Home Creigh Deeds: Session Report

Creigh Deeds: Session Report


January has come and gone.  Punxsutawney Phil has seen his shadow, and it appears that six more weeks of winter weather are ahead.  We saw temperatures in the 70s in Richmond this week.  Hopefully Phil is predicting six more weeks of this type of wintry weather.

Throughout this session, one thing that stands out for me is the apparent disconnect between my colleagues in the General Assembly and those who campaigned for office last fall.  Last fall, candidates from both parties in every region of the Commonwealth were focused on the economy, and rightfully so. 

While federal spending in Virginia has offered some protection from the recession that has wrecked havoc on the American economy, parts of Virginia have struggled. Some areas, in fact, never recovered from the last few recessions.  The incoming 2012 Senate of Virginia was focused on making government work with the private sector to increase economic growth.  At least that’s what we heard last fall.

From my prospective, while it is true that real economic growth is going to come from the private sector, there are things we can do to enhance economic activity all over the Commonwealth.  We can maintain an environment which encourages business growth.  I am proud to say we have one of the best climates for business in the country.  We have a Right to Work law; we have a conservative court climate; our regulatory environment is business friendly; and our tax structure is relatively low.  None of that will likely change this session.  While the government can promote economic growth by maintaining the right climate, we still must make investments in critical infrastructure to bring growth to Virginia.

First, the most important asset we have is our people, and the most important investment is the development of young people.  Every year we hear about problems in specific school systems throughout the state.  This year, just about every local newspaper has reported a story about a local school system that is facing a budget shortfall.  The General Assembly not only has neglected this issue, but it has been compounded by the Governor’s underfunding of the Standards of Quality in his introduced budget.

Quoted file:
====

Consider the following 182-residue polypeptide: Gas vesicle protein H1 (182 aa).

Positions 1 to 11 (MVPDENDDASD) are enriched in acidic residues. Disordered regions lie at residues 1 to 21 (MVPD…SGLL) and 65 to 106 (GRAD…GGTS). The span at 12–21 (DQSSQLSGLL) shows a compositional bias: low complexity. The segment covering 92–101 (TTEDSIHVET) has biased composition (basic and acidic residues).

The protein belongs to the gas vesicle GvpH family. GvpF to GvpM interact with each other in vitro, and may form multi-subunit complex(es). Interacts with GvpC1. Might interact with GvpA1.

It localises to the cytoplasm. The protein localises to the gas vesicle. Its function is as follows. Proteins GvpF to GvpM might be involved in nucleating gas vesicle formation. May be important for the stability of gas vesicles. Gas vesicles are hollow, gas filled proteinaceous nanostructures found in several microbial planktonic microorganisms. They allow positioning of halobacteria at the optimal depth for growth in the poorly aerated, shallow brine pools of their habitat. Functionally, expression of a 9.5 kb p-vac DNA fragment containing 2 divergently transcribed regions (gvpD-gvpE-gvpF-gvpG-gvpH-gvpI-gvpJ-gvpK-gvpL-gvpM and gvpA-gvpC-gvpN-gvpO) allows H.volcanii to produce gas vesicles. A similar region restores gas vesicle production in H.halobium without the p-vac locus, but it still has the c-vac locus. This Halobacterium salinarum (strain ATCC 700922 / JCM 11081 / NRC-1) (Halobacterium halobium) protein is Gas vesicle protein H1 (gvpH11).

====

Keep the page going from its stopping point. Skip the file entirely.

The other part of education and workforce training is higher education.  We have an excellent system of community colleges and four year institutions.  Last year important legislation was passed that recognized the connection between workforce development and higher education and set high benchmarks for us to increase our education and training of students in the specific areas of science, technology, education, and mathematics.  If we are to compete with the rest of the world, we cannot continue to fall behind in these key areas.  The legislation required us to make investments in higher education, and the Governor’s budget recognizes that to a degree.  We used to lead the world in higher education and producing engineers and scientists.  We can again, and we should not settle for less.

The second thing the state can do to promote economic growth is invest in transportation.  If we are to build a 21st century economy, we must build the infrastructure to support it, and that requires investment in transportation. Sadly, we will not even come close to remedying the shortfall in funding we have in transportation, or the fact that by 2017, unless we take action to increase funding, we will begin to lose federal construction funding.  Tax dollars paid by Virginians at the gas pump to the federal government will be spent in other states.

Instead of focusing on education, transportation, and things we can do to promote economic growth, this session of the General Assembly seems to be focused on social issues.  Much newsprint and frankly much energy in this session of the General Assembly seem to be devoted to issues around guns and abortion.  I own a number of guns and am a strong supporter of the Second Amendment and an individual’s right to own and possess firearms, but it seems to me that in this time of economic crisis, we should be focused on creating jobs and putting people to work.  Likewise, rather than interfering in the doctor-patient relationship by mandating medically unnecessary and costly procedures, such as ultrasounds, we would better serve the people we represent by focusing on the issues we talked about last fall.

Another area of focus seems to be on suppressing voter turnout. Bills that make carrying identification to the polls mandatory and require a waiting period for newly registered absentee voters are said to be aimed at voter fraud, but seem more likely to discourage participation by voters, young and old, and new voters in general.  We already have one of the lowest voter participation rates in the western world, and the system we have in place already produces clean election results. These bills, like so many others this year, are not aimed at creating economic activity in our Commonwealth.

Politics and government aren’t always the same thing, but it seems to me there was a politician who once said, “it’s the economy, stupid.”  He was right then, and we would be wise to remember the maxim now.

Creigh Deeds is a member of the Virginia State Senate.



Have a guest column, letter to the editor, story idea or a news tip? Email editor Chris Graham at [email protected]. Subscribe to AFP podcasts on Apple PodcastsSpotifyPandora and YouTube.